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Occult elements in roleplaying games


 Anonymous
Joined: 51 years ago
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The idea came upon me while taking a shower. I played through one computer roleplaying-game (RPG) last night. I had in mind to do a more traditional ceremony as it was a night of a partial lunar eclipse, but the atmosphere of the game really got me.

Now, most of the RPGs have magical elements, but it's a sort of pop-version where you are supposed to please the gods and the magic is so simple - you learn a spell just by pressing a button. This is really not my idea of turning teens into occultists by way of RPGs. We need something more to scare the hell out of parents. πŸ™‚

How about making a truly high-magical RPG that would incorporate all key elements of western ritual magic in the sense of Crowley's system and The Golden Dawn?

The quests would be travelled along the Tree of Life and the monsters and characters that the player encounters during each quest would have characteristics in accordance with each path.

Also the magic should be more complex. Ingredients needed for a ritual would be traditional. So if you were to summon Pan to your aid in the game, you would use a correct astrological situation with the correct weeds & herbs an all that. The music of the game should also vary harmoniously with the emotional aspects of all these elements.

The game would have different levels of difficulty and this would be in proportion to the complexities of the needed formulas.

Computer playing can really take one to a different level of reality while having the quality of centering attention more than pure visualization - at least for some people like me. Now if you were to do these magical quests in a computer game, would the results be the same as in doing these things astrally or by visualization? I know that it would not match a proper ritual done with both body and mind. But this could be a learning tool - to learn the magical view of reality and the relations of traditional archetypes.

So if you're a computer programmer with nothing else to do, do this game and post it to the downloads section of this forum. πŸ™‚


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gurugeorge
(@gurugeorge)
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I've had this idea myself before, and I think it would be a great idea. The problem is, I think it would only a appeal to a small audience that wouldn't be big enough to sustain the development of a modern game with the huge resources modern games have dedicated to them that make them look so fantastic. It would have to be a mod team's or a small developer's project.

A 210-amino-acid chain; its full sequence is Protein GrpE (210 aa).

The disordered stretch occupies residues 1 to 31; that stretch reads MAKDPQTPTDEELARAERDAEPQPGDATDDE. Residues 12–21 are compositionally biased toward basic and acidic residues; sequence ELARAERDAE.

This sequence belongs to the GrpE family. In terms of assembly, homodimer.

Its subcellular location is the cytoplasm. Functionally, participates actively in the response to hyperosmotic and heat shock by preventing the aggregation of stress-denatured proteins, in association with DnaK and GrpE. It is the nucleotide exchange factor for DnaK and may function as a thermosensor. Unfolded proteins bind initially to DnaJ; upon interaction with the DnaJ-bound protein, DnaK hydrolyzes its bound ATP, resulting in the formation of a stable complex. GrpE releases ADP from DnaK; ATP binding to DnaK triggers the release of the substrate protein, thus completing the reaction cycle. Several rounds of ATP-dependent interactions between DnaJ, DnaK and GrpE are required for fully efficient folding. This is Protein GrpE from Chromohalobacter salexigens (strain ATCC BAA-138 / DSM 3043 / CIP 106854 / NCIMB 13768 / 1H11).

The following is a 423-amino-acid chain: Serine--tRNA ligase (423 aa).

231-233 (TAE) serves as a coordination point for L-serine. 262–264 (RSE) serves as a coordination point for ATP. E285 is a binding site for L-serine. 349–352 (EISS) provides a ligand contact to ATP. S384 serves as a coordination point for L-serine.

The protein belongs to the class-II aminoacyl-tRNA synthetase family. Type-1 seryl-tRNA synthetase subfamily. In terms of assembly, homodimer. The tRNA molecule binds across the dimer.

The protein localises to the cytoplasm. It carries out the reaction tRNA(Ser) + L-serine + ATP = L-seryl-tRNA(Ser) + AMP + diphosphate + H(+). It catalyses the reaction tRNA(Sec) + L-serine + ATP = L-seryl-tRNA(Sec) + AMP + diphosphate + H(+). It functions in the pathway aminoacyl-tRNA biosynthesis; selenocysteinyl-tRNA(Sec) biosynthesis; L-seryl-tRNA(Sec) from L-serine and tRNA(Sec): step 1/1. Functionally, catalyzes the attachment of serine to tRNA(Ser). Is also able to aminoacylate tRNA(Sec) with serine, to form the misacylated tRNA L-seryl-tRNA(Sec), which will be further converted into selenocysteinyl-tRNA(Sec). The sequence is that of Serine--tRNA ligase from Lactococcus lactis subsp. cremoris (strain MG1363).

I think the PC game to date that has most given a feeling of real magick was a DOS/Win95 CRPG/fps/adventure hybrid game called Realms of the Haunting (there's a nice "making of" clip there).


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 Anonymous
Joined: 51 years ago
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I've read several reports of people running around the dungeons of Doom or Quake after having an intense playing session. Some people have even said that after ingesting some drugs, they've got vivid images of being inside these games!

I've thought that some kind of a computer game or a just a walk-around type of a system could be useful for solo practitioners who don't have the opportunity of working in a spacious and well-furnished real-world temple, but still try to do a similar thing in their living room or the astral space.


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 Anonymous
Joined: 51 years ago
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If you're interested in pen and paper RPG games, I've done this in The Swing.

http://www.93gamesstudio.com/site/node/9

For the time being I've taken it off line while updating it to the new Reflex System rules but it should be back up before the end of the year.


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Baxian
(@baxian)
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Narwhal

I know that it would not match a proper ritual done with both body and mind. But this could be a learning tool - to learn the magical view of reality and the relations of traditional archetypes

.

Interesting thought. Seems to me if you applied some basic ritual, for playing the game, you could get some interesting results similar to doing some of it in a more traditional way maybe.
This reminds me of a conversation I had with a friend recently, about acting being like assumption of the god form.
Acting is not often thougth of as magic by many people I would think, but when done effectively the result can be quite amazing I think.
Roll play acting is another area I would say is similar to what your getting at, and it also has the physical side. Lots of occult aspect exist in it, like in RPG's for the computer.